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Split personality. Liking the arts, especially opera, and hockey and Los Toros. I know, I know THAT one is non pc currently. But I can't help it saw some in Spain and got hooked, but good. But on the other hand right now opera and hockey are in the forefront!

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Thursday, April 26, 2012

Delayed reaction to the death of favorite author of my childhood

What with all the hoopla over Aeros Hockey, and HGO operas I totally lost tract of the anniversary of the demise of my childhood's hero writer KARL MAY (1842-30.Marz 1912). Yes, the prolific "Penner" (not to be confused with Aeros Jeff Penner absent for many games due to injuries as reported) of adventure novels for children of a certain age (lol) which - in my case - did include girls (double lol).
His life reads like a novel itself. Being a child of very poor parents, he went to work early (child labor laws not yet in place in Germany). Nonetheless he did finish school and gained entry to a teacher's academy. After fruitless search for employment he turned swindler and cheat. That career brought him time, off and on, in jail (1865-74) .
Amazingly, after that he found work as journalist and Editor. In 1880 his path to fame begins as author of Travel novels which he proclaims fraudulently (guess once a fraud always a fraud - tee hee) as personal experiences without having actually done so. Having become wealthy through his books, he finally does travel extensively during 1899-1900 with less than exceptional success.
Now he starts to write philosophical novels which gain him little success. He continues to fight at court against accusations of being a swindler.
Finally on 30. March 1912 he dies at his estate Shatterhand in Radebeul.
Naming his estate after the hero of many a novel shows  his ego and claim to fame.
A fame built on fraud fueled by a superlative imagination. May read and (perhaps copied), looked up geography, and used that found knowledge as the base for all his novels, set anywhere but Europe. His Hero Old Shatterhand with his side kick Winnetou, an Apache hero who appears as embodiment of the nobel red savage.


His Kara Ben Nemsi - a proponent of German technological superiority and his, too, amiable sidekick Hadji Halef Omar lives through events in which we, perhaps, already may recognize seeds of the Islamic extremism of nowadays!

But May's enormous outpouring of inventive imagery garners him entry to noble houses and  recognition as speaker of the hour leads to a lecture "Empor ins Reich der Edelmenschen" on March 22 in Vienna which, it is said, was attended by the unemployed Hitler who may have been inspired by it to create HIS interpretation of the German Superman, but who surely missed May's appeal for peace and enlightenment. Which must have been the reason that Noble Price recipient Bertha von Suttner was also present at that lecture.

May may have been a fraud. But a charismatic fraud for sure.
Writing novels about a foreign world as if he had been there without actually having been there, is an achievement few have done. Parodied and copied even in his own lifetime and more recently, such as in the 2001 film 'Der Schuh de Manitou' by Michael Herbig,  a parody on the Karl May Films of the 1960s and spoofs extensively the characters and motives of May's Winnetou trilogy. And made into a musical as well.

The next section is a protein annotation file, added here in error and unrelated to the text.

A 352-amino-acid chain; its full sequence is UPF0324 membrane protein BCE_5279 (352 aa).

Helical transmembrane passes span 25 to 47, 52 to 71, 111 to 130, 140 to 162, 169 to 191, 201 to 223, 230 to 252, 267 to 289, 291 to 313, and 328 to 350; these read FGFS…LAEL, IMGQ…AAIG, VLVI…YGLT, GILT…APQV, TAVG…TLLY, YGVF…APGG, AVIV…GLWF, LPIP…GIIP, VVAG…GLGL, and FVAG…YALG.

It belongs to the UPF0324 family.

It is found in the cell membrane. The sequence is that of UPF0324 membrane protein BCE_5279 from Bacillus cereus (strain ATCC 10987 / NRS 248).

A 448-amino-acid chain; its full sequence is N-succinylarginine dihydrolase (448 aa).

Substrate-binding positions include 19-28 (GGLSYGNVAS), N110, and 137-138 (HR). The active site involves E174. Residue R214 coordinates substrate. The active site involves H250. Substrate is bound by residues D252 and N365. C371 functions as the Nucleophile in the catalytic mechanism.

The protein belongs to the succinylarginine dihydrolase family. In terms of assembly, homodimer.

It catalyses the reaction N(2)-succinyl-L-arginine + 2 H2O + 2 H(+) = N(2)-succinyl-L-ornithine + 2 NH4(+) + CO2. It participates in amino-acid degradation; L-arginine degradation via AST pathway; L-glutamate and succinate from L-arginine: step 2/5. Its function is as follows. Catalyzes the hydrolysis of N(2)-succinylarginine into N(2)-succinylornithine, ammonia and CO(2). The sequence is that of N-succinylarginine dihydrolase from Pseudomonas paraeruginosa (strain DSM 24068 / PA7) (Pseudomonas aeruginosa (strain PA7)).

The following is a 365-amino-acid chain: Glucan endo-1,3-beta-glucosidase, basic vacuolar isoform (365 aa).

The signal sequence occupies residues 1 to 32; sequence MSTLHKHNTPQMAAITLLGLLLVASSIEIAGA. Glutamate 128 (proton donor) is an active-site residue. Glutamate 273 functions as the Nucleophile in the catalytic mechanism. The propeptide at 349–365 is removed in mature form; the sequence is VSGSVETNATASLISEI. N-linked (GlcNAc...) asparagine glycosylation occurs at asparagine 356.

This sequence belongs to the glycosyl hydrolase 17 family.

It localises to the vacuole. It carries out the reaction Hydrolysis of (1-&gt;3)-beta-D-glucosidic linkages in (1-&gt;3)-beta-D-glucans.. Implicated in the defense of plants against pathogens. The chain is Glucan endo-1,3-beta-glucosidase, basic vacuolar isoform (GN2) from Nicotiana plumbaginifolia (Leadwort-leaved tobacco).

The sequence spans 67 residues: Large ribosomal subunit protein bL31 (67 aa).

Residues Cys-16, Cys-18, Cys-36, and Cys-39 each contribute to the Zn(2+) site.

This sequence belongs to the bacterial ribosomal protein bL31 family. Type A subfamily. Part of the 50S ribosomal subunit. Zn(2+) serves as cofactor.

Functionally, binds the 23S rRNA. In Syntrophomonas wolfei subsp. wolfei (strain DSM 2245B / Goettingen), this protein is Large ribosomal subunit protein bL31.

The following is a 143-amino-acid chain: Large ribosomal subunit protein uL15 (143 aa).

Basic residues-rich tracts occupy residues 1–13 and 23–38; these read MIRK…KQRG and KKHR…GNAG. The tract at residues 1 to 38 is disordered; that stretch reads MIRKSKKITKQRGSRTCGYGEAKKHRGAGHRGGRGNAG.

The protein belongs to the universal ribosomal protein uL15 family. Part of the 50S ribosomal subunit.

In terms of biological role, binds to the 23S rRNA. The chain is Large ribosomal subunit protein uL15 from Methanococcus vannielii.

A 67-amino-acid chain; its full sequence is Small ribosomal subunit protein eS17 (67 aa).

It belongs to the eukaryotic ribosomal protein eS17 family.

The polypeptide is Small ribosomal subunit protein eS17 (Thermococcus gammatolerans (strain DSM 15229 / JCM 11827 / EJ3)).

It was precisely that facility of a born wordsmith that inspired the voracious reading of his novels.
By adults as well not only kids with an abundance of imagination.
And the huge success of a series of films in the 60's. (see clips above)
And let us not forget admirers such as Winifred Wagner and Hitler, who read May for inspiration and solace.

Now I must admit, I did gobble them all down with great relish as an 11 year old without questioning a single word or the intent behind it. All the 'Noble Savage Winnetou', the 'German Tourist in the Sand of Araby' (lol) and the single pirate novel "An der Tiger Bruecke"- playing out in Sumatra's Padang- all were read fervently and all fueled my wish for adventures in foreign lands. Which lead  to my emigrating to the USA (Land of Winnetou ;-0), travels to Oklahoma (Trail of Tears etc,) and New Mexico (Pueblo cultures) and perhaps, my fascination with the turquoise.
Perhaps - although delighting in and collecting of (in a very small way) silver Indian jewellery and dolls needs no excuse. Right!

Some time ago on a trip over there I found and bought a couple paperbacks representative of the Winnetou as well as the Kara Ben Nemsi series and - to some small horror - found them somewhat indigestible. Could it be that I haven't read much in German lately?  And that those convoluted sentences so inherent to the German language have become out of favor with me after being so used to simple English prose?

However, I still think the novels worth reading as truly vivid samples of a fertile gone-wild imagination!  Or viewing on DVD...LOL.  HAVE FUN!

BTW the scenes in Winnetou films were actually shot in Croatia, NOT the USA.. and that seems to me so appropriate for May, the inveterate dissembler ....lol!!

1 comment:

ICEVET said...

One thinks that, if the iconic Otto von Bismarck (said to be the most important European of the 19th Century after Napoleon) had still been alive, he, too, would have been an admirer, along with Wagner and Hitler, of this imaginative author.

Reference: Bismarck: A Life (By Jonathan Steinberg...2011)